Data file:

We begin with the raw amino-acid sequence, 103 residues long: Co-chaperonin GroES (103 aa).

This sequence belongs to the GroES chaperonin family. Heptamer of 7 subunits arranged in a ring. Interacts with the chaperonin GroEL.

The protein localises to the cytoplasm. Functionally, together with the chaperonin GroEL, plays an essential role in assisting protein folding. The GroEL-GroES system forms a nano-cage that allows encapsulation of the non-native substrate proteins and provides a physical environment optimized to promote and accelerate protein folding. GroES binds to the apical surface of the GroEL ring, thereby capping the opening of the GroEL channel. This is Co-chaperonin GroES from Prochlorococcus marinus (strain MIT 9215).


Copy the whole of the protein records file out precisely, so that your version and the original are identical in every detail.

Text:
We begin with the raw amino-acid sequence, 103 residues long: Co-chaperonin GroES (103 aa).

This sequence belongs to the GroES chaperonin family. Heptamer of 7 subunits arranged in a ring. Interacts with the chaperonin GroEL.

The protein localises to the cytoplasm. Functionally, together with the chaperonin GroEL, plays an essential role in assisting protein folding. The GroEL-GroES system forms a nano-cage that allows encapsulation of the non-native substrate proteins and provides a physical environment optimized to promote and accelerate protein folding. GroES binds to the apical surface of the GroEL ring, thereby capping the opening of the GroEL channel. This is Co-chaperonin GroES from Prochlorococcus marinus (strain MIT 9215).